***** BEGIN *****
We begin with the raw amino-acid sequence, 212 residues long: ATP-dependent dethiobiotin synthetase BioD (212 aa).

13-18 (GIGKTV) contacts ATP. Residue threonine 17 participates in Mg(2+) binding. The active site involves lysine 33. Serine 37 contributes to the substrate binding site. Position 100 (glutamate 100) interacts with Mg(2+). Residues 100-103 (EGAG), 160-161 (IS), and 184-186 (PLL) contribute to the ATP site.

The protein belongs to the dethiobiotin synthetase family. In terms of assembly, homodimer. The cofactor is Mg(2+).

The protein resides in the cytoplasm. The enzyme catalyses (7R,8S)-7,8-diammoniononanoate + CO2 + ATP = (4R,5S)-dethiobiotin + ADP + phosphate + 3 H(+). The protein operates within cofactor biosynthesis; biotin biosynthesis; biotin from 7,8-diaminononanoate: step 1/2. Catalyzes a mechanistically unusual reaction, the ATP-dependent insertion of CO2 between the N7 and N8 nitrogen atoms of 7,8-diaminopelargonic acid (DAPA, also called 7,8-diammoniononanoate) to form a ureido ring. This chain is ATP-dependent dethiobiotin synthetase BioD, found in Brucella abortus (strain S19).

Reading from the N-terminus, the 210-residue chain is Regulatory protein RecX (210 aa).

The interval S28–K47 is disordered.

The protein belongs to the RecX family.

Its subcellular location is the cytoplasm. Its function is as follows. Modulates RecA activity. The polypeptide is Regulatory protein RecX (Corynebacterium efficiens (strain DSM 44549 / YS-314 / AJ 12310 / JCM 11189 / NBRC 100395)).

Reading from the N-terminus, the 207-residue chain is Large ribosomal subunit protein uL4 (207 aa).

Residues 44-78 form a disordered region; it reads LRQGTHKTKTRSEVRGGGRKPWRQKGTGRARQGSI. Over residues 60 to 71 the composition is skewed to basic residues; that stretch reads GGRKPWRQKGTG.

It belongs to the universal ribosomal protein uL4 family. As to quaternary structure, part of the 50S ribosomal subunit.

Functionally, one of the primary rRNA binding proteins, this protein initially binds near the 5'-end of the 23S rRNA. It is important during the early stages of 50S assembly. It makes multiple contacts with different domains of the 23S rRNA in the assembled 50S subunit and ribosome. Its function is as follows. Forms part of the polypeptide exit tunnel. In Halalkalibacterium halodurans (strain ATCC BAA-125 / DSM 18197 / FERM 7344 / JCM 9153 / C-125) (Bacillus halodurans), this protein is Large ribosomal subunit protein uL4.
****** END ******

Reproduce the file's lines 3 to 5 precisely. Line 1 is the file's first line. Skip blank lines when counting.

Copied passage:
The protein belongs to the dethiobiotin synthetase family. In terms of assembly, homodimer. The cofactor is Mg(2+).

The protein resides in the cytoplasm. The enzyme catalyses (7R,8S)-7,8-diammoniononanoate + CO2 + ATP = (4R,5S)-dethiobiotin + ADP + phosphate + 3 H(+). The protein operates within cofactor biosynthesis; biotin biosynthesis; biotin from 7,8-diaminononanoate: step 1/2. Catalyzes a mechanistically unusual reaction, the ATP-dependent insertion of CO2 between the N7 and N8 nitrogen atoms of 7,8-diaminopelargonic acid (DAPA, also called 7,8-diammoniononanoate) to form a ureido ring. This chain is ATP-dependent dethiobiotin synthetase BioD, found in Brucella abortus (strain S19).

Reading from the N-terminus, the 210-residue chain is Regulatory protein RecX (210 aa).